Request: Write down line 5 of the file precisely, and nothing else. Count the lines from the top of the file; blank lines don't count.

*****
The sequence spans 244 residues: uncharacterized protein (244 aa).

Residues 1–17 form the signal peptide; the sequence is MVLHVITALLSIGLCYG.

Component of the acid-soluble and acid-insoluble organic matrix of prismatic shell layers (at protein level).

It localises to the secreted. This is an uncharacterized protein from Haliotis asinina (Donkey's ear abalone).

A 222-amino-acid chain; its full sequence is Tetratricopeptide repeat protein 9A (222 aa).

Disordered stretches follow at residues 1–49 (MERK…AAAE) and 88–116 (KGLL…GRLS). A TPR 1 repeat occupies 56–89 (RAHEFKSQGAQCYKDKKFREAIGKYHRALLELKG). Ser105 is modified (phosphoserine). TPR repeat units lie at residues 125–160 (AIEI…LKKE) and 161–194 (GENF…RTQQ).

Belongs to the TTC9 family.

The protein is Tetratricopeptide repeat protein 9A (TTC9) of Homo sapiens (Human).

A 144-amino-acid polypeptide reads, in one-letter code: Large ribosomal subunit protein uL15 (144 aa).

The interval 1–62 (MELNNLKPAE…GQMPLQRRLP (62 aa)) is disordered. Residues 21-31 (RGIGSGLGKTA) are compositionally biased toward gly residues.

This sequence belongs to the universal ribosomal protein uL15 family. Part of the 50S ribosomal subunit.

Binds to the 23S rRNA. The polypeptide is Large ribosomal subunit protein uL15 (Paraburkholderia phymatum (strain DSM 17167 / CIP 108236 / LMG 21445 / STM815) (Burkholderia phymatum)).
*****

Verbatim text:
A 222-amino-acid chain; its full sequence is Tetratricopeptide repeat protein 9A (222 aa).